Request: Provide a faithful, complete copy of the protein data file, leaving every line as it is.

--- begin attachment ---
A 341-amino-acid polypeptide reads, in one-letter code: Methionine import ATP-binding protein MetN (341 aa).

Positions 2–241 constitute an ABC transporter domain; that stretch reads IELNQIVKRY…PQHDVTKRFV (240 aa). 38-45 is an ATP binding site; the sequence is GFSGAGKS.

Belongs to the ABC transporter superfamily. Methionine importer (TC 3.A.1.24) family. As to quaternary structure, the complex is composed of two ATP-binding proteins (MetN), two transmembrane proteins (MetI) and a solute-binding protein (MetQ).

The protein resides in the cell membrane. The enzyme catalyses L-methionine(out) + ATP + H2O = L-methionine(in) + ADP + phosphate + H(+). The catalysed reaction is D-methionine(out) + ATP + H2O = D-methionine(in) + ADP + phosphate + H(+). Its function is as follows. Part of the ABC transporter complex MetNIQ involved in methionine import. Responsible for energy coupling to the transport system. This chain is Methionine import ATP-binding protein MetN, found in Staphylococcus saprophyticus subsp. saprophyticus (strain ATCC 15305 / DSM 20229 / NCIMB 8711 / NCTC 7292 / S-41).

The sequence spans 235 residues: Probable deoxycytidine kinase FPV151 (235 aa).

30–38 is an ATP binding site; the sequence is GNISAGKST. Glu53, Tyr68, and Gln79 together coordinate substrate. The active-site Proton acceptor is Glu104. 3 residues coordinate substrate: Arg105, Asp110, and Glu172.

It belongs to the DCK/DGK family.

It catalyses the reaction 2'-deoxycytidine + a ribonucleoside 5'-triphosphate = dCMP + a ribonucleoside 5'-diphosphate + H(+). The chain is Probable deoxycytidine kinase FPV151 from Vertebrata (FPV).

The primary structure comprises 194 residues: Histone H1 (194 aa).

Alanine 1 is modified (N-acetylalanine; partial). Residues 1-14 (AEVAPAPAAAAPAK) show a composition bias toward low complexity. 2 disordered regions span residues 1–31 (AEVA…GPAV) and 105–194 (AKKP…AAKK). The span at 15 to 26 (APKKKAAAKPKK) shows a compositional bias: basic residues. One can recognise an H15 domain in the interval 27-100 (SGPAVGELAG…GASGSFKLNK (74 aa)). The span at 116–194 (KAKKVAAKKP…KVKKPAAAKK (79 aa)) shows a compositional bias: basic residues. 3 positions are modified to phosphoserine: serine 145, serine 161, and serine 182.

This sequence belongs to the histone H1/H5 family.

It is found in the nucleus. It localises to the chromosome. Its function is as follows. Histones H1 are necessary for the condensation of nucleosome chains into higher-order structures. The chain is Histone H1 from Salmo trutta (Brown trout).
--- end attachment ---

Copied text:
A 341-amino-acid polypeptide reads, in one-letter code: Methionine import ATP-binding protein MetN (341 aa).

Positions 2–241 constitute an ABC transporter domain; that stretch reads IELNQIVKRY…PQHDVTKRFV (240 aa). 38-45 is an ATP binding site; the sequence is GFSGAGKS.

Belongs to the ABC transporter superfamily. Methionine importer (TC 3.A.1.24) family. As to quaternary structure, the complex is composed of two ATP-binding proteins (MetN), two transmembrane proteins (MetI) and a solute-binding protein (MetQ).

The protein resides in the cell membrane. The enzyme catalyses L-methionine(out) + ATP + H2O = L-methionine(in) + ADP + phosphate + H(+). The catalysed reaction is D-methionine(out) + ATP + H2O = D-methionine(in) + ADP + phosphate + H(+). Its function is as follows. Part of the ABC transporter complex MetNIQ involved in methionine import. Responsible for energy coupling to the transport system. This chain is Methionine import ATP-binding protein MetN, found in Staphylococcus saprophyticus subsp. saprophyticus (strain ATCC 15305 / DSM 20229 / NCIMB 8711 / NCTC 7292 / S-41).

The sequence spans 235 residues: Probable deoxycytidine kinase FPV151 (235 aa).

30–38 is an ATP binding site; the sequence is GNISAGKST. Glu53, Tyr68, and Gln79 together coordinate substrate. The active-site Proton acceptor is Glu104. 3 residues coordinate substrate: Arg105, Asp110, and Glu172.

It belongs to the DCK/DGK family.

It catalyses the reaction 2'-deoxycytidine + a ribonucleoside 5'-triphosphate = dCMP + a ribonucleoside 5'-diphosphate + H(+). The chain is Probable deoxycytidine kinase FPV151 from Vertebrata (FPV).

The primary structure comprises 194 residues: Histone H1 (194 aa).

Alanine 1 is modified (N-acetylalanine; partial). Residues 1-14 (AEVAPAPAAAAPAK) show a composition bias toward low complexity. 2 disordered regions span residues 1–31 (AEVA…GPAV) and 105–194 (AKKP…AAKK). The span at 15 to 26 (APKKKAAAKPKK) shows a compositional bias: basic residues. One can recognise an H15 domain in the interval 27-100 (SGPAVGELAG…GASGSFKLNK (74 aa)). The span at 116–194 (KAKKVAAKKP…KVKKPAAAKK (79 aa)) shows a compositional bias: basic residues. 3 positions are modified to phosphoserine: serine 145, serine 161, and serine 182.

This sequence belongs to the histone H1/H5 family.

It is found in the nucleus. It localises to the chromosome. Its function is as follows. Histones H1 are necessary for the condensation of nucleosome chains into higher-order structures. The chain is Histone H1 from Salmo trutta (Brown trout).